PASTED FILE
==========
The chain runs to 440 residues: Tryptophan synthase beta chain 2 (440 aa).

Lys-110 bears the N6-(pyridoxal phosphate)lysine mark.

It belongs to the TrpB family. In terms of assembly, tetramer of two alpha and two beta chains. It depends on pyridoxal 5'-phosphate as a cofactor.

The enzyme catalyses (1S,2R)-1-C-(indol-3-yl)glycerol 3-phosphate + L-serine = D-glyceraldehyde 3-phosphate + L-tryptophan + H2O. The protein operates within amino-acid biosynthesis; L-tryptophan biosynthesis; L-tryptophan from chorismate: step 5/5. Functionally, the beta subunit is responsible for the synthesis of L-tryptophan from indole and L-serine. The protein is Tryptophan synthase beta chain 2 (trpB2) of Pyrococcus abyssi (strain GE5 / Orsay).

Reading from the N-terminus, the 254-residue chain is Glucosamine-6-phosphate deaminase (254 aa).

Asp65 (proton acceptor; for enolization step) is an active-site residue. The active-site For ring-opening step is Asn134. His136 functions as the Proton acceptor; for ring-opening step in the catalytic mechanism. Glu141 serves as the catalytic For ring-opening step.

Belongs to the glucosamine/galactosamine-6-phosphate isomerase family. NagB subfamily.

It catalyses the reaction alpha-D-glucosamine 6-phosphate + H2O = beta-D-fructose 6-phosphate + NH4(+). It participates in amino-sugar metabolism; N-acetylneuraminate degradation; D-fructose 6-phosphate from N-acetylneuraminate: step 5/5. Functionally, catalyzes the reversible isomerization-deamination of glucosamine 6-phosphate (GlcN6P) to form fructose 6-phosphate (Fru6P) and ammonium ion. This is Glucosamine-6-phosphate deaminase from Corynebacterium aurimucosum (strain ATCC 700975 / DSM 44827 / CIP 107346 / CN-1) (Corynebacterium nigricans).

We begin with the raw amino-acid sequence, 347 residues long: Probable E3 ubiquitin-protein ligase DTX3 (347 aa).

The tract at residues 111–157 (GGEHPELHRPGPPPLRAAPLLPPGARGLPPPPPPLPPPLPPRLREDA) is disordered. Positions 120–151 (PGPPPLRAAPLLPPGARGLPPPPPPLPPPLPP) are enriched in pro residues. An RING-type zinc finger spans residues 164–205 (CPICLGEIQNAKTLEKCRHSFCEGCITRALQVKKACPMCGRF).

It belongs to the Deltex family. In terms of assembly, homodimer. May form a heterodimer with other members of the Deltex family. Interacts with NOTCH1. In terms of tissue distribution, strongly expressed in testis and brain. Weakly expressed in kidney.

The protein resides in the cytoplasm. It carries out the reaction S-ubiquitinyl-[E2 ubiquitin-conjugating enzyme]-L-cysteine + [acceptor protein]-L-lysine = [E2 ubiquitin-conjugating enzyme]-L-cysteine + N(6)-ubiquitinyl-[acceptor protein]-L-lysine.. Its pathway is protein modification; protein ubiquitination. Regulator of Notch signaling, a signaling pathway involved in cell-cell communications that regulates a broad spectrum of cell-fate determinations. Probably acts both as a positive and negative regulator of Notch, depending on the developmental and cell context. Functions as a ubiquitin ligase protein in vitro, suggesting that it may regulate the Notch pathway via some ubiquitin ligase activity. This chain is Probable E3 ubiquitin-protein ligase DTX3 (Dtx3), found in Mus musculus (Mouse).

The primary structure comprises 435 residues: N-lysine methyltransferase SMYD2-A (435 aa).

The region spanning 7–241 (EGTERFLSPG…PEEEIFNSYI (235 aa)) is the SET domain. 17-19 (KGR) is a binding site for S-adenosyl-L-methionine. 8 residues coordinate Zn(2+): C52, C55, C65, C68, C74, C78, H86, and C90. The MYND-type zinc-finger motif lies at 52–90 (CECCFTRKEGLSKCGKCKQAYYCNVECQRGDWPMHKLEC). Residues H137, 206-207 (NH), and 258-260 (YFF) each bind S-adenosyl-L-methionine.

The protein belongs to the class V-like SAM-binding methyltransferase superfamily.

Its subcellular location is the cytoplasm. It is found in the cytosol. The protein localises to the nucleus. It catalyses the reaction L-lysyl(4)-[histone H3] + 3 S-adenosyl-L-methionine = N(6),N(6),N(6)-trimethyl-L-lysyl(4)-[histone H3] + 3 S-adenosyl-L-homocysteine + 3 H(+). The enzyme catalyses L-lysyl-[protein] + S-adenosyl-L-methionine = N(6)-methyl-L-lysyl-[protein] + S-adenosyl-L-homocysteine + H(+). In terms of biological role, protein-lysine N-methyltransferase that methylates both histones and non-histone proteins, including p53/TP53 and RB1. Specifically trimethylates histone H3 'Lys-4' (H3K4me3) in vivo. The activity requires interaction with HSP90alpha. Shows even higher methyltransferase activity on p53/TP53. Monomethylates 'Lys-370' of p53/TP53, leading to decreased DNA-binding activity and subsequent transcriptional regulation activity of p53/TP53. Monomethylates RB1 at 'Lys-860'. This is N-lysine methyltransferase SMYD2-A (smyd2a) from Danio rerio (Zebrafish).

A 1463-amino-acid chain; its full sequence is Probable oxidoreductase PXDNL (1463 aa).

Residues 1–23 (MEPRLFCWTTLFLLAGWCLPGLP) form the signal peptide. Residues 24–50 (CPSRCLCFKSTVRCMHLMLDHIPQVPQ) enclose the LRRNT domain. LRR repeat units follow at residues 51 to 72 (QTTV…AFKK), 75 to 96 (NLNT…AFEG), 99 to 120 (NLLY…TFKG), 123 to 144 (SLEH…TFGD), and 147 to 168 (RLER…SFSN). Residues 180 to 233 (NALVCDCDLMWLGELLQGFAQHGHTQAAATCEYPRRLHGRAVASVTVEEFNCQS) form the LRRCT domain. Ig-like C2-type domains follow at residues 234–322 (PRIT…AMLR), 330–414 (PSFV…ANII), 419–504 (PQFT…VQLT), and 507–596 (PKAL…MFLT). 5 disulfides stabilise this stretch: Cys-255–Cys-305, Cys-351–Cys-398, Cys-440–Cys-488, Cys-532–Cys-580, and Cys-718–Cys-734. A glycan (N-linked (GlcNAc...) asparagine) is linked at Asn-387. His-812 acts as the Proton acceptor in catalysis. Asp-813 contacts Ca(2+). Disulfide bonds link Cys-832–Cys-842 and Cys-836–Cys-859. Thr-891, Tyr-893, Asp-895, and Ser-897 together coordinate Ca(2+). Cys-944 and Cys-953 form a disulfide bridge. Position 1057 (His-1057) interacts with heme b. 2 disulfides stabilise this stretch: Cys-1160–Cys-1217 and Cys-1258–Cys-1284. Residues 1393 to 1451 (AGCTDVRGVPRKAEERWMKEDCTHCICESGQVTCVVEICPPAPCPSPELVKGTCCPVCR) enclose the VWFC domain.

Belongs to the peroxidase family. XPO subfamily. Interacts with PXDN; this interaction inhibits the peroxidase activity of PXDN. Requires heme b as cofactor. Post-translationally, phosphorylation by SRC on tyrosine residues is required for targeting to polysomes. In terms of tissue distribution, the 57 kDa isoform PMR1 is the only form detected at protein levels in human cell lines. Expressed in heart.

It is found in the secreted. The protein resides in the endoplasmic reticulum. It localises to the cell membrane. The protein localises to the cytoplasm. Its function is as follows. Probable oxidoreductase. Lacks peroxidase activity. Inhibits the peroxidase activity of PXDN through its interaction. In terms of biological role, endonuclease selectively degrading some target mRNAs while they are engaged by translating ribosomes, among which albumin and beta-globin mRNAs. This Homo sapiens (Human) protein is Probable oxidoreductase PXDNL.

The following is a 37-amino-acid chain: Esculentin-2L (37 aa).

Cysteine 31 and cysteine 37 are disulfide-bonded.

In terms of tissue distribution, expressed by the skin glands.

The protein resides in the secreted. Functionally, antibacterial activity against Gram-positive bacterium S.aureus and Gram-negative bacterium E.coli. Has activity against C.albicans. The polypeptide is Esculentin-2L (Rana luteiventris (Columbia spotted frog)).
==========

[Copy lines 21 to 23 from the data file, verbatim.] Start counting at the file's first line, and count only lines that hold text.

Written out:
The following is a 37-amino-acid chain: Esculentin-2L (37 aa).

Cysteine 31 and cysteine 37 are disulfide-bonded.

In terms of tissue distribution, expressed by the skin glands.